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August 12, 2013 | by Sadie Stein
Via Bullitt County History.
TAGS Bullitt County, ephemera, grammar, tests
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Dik Bakker |
August 12, 2015 at 11:06 am
Life (and linguistics) was so much easier then, its more complicated than that now …
Amy-Jean Carlzon |
August 12, 2015 at 3:57 pm
If it could only be this basic and foundational. Now, we expect students to jump through fire during a hail storm.
August 13, 2015 at 12:34 am
When they wrote decline, did they mean define? If not, I’m afraid decline has a meaning I don’t understand and I feel even more lame 🙂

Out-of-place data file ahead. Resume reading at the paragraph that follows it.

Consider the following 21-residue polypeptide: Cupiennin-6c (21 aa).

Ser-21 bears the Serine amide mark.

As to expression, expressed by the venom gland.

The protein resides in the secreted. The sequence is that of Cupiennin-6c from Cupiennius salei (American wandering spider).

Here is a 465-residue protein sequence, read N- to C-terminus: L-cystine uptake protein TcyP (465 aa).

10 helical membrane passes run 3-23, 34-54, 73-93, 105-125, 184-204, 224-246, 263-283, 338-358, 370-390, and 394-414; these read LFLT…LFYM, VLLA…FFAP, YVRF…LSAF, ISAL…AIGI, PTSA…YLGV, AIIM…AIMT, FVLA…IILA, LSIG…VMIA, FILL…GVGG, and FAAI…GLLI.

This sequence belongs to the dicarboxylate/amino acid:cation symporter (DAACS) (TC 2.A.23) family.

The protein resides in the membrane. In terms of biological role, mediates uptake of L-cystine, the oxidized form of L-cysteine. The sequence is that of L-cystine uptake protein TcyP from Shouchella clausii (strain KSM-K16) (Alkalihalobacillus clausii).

August 13, 2015 at 8:42 am
@Joann I think it’s “decline I,” as in leave it out and list the others–me, my, etc. I think.
Ed Clarke |
August 13, 2015 at 2:54 pm
Decline “I” means list all of the forms of “I” for different cases (nominative, accusative etc.) – I, me, and so forth.
Andrew McKie |
August 13, 2015 at 2:55 pm
No. It’s decline. Pronouns have declensions (i.e., the inflection of the word), as do nouns, articles and adjectives.
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